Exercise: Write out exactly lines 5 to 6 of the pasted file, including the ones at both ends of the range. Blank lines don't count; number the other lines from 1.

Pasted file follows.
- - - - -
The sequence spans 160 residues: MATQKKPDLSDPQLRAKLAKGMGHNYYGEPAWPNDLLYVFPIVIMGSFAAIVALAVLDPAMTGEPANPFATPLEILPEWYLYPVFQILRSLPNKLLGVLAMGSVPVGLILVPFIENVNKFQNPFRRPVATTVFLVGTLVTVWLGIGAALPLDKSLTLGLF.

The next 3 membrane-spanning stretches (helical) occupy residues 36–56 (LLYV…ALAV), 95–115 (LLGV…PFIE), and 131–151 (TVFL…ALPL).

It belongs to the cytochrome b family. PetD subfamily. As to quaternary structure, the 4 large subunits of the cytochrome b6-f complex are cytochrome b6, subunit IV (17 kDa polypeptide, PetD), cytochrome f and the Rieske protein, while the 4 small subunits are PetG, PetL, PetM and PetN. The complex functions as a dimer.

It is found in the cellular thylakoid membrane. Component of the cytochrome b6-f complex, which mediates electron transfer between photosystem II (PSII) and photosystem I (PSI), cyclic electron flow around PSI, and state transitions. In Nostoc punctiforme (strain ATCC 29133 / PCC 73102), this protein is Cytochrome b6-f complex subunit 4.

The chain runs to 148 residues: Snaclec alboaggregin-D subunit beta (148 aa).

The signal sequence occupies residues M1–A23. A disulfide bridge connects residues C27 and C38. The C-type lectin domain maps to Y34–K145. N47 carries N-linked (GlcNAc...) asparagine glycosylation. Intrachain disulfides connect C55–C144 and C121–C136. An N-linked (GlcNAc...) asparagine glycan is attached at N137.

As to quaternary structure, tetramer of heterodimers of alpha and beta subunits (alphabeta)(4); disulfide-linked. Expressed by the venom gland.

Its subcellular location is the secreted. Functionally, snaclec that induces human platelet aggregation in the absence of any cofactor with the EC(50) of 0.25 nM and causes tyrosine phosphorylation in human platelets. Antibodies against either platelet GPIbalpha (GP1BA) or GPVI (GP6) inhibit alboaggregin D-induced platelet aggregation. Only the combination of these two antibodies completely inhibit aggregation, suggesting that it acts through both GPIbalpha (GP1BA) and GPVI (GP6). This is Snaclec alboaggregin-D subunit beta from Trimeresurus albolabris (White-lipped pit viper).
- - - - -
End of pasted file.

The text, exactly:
The chain runs to 148 residues: Snaclec alboaggregin-D subunit beta (148 aa).

The signal sequence occupies residues M1–A23. A disulfide bridge connects residues C27 and C38. The C-type lectin domain maps to Y34–K145. N47 carries N-linked (GlcNAc...) asparagine glycosylation. Intrachain disulfides connect C55–C144 and C121–C136. An N-linked (GlcNAc...) asparagine glycan is attached at N137.